Results and implications of the STC Policy at the country level
The reviewers based their findings on the evaluation of the 10 case study countries and determined that the implementation of the Global Fund grants is largely aligned with the National Strategic Plans of those countries. For the transitioning programs, there was strong adherence to the focus areas of the STC Policy and all transitioning programs had undertaken a transition assessment and begun transition and/or sustainability planning.
There were several challenges identified, though, which helped inform the recommendations that emerged. Among them, the reviewers recognized that health systems weaknesses are not being adequately addressed to promote sustainability, with Resilient and Sustainable Systems for Health (RSSH) grant activities generally focused on supporting grant implementation instead of systems strengthening. They also cited the risk to services for key and vulnerable populations (KVP) in the transitions, since KVP programs are often funded through external sources. And they raised the concern that countries have limited capacity for domestic resource mobilization.
From these insights, the reviewers identified 14 recommendations, including an overall recommendation that the Secretariat further strengthen efforts to operationalize and implement the STC Policy. That specifically includes prioritizing and monitoring the successful transition of country disease components, while emphasizing sustainability throughout grantmaking and implementation.
In its position paper based on the thematic review, the TERG ultimately selected five of the reviewers’ priorities for increased attention:
1. Continue scaling up efforts to catalyze increased DRM.
The TERG suggested prioritizing increases in domestic financing for scale-up of KVP services, specifically. The Secretariat agreed with prioritizing efforts to address impediments to KVP service scale-up, but noted that “ongoing political, legal and other enabling environment challenges may hinder these efforts in some contexts.” The review also called for more support from the Secretariat to country teams in the form of health financing and sustainability specialists.
2. Prioritize and strengthen efforts to address impediments to the scale-up and sustainability of effective HIV, TB and malaria services.
This includes a call to intensify efforts to promote domestic or alternate financing for civil society organizations and human rights advocacy that support primary prevention, treatment and compliance adherence activities.
3. Further address health systems weaknesses that impact the sustainability of disease outcomes.
This includes the urgent expansion of efforts to address systems constraints in national procurement and supply chain management, public financial management and integration of programs and systems.
4. Increase attention on sustainability assessment and planning in high-burden LMICs.
The reviewers suggested expanding the successful approach within the AELAC to cover all regions, and modifying the grant application process to encourage greater attention to sustainability.
5. Continue to create and ensure access to Global Public Goods, especially market shaping for key drugs, diagnostics and commodities.
This recommendation called for the Secretariat to maintain a supervisory role after countries transition, to ensure they retain access to Global Public Goods, like market shaping for key drugs, diagnostics and commodities, while continuing to provide access to wambo.org or other pooled procurement mechanisms.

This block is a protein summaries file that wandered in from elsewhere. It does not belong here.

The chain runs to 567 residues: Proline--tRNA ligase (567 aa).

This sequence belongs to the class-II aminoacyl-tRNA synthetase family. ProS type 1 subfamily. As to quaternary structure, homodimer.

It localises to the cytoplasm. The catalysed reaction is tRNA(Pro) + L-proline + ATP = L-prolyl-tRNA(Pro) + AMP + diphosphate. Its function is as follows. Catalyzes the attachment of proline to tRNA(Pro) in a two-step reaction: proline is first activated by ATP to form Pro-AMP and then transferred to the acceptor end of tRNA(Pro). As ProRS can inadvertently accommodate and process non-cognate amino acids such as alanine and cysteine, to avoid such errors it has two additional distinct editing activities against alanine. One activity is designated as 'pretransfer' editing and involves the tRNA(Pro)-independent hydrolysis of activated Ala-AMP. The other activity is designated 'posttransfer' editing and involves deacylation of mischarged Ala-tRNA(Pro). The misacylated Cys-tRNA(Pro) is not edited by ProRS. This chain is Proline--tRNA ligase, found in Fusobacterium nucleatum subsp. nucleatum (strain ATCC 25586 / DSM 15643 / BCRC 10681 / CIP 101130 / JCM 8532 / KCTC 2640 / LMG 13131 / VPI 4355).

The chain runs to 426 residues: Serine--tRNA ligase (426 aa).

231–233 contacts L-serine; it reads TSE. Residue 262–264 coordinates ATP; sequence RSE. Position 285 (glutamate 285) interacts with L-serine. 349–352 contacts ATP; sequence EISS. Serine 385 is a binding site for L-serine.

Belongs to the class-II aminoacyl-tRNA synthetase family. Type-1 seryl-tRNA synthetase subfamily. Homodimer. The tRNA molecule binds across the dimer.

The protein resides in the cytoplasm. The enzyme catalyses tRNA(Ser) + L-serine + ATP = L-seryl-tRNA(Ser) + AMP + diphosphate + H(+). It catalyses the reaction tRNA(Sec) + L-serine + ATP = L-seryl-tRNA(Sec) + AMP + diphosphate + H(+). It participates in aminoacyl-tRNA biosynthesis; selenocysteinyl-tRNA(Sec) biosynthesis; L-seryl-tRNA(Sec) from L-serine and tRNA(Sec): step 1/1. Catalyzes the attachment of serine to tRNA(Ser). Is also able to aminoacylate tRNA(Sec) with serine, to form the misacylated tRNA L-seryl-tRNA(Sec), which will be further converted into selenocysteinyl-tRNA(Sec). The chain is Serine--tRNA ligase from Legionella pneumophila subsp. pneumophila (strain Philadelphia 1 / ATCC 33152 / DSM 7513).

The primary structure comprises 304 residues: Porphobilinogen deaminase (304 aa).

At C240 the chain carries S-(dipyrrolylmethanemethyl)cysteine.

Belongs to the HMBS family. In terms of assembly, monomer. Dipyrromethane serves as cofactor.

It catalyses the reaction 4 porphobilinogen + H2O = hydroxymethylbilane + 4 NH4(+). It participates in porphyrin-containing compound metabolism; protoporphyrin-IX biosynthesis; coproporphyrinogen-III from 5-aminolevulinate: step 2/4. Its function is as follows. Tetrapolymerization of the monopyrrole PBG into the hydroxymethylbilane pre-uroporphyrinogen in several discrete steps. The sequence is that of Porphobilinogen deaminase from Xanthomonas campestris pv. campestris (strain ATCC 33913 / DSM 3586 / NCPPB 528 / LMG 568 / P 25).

The position paper also listed five recommendations meant to help fine-tune STC operationalization and implementation:
1. Continue and intensify efforts related to efficiency and value-for-money across all Global Fund-supported components.
2. Sharpen focus on tools and processes for prioritization of disease responses at the country level, particularly for high-burden UMICs and LMICs.
3. Continue to evolve the operationalization of co-financing requirements of the STC Policy. This recommendation includes the suggestion that the Secretariat document and replicate successful experiences in leveraging domestic financing for health.
4. Expand country ownership and responsibility for STC efforts and ensure country-centred, demand-driven Global Fund support. The Secretariat noted it is already working to enhance the role of Country Coordinating Mechanisms in STC-related efforts.
5. Consider incorporating additional STC indicators in the Global Fund’s Key Performance Indicator Frameworks. This includes ensuring there are indicators to routinely monitor RSSH investments in health systems strengthening, KVP program sustainability and progress on co-financing commitments. The Secretariat said it would review the availability, rigor and quality of potential additional indicators.
Finally, the review listed three additional considerations:
1. Learn from sustainability and transition efforts already underway in Global Fund countries and regions
2. Further align grant management and governance processes to frameworks and mechanisms that promote longer-term sustainability
3. Consider greater use of on-the-ground mechanisms to strengthen coordination and oversight of STC efforts.
The TERG Position Paper suggested a follow-up review on post-transition outcomes in roughly three years, given that the implementation of the STC Policy is still at an early stage.
- The Technical Evaluation Reference Group’s Position Paper on the Thematic Review of the Sustainability, Transition and Co-Financing Policy
- The Global Fund’s Sustainability, Transition and Co-Financing Policy
- The article from GFO on TERG priorities
- The primer from GFO on the Global Fund’s STC Policy.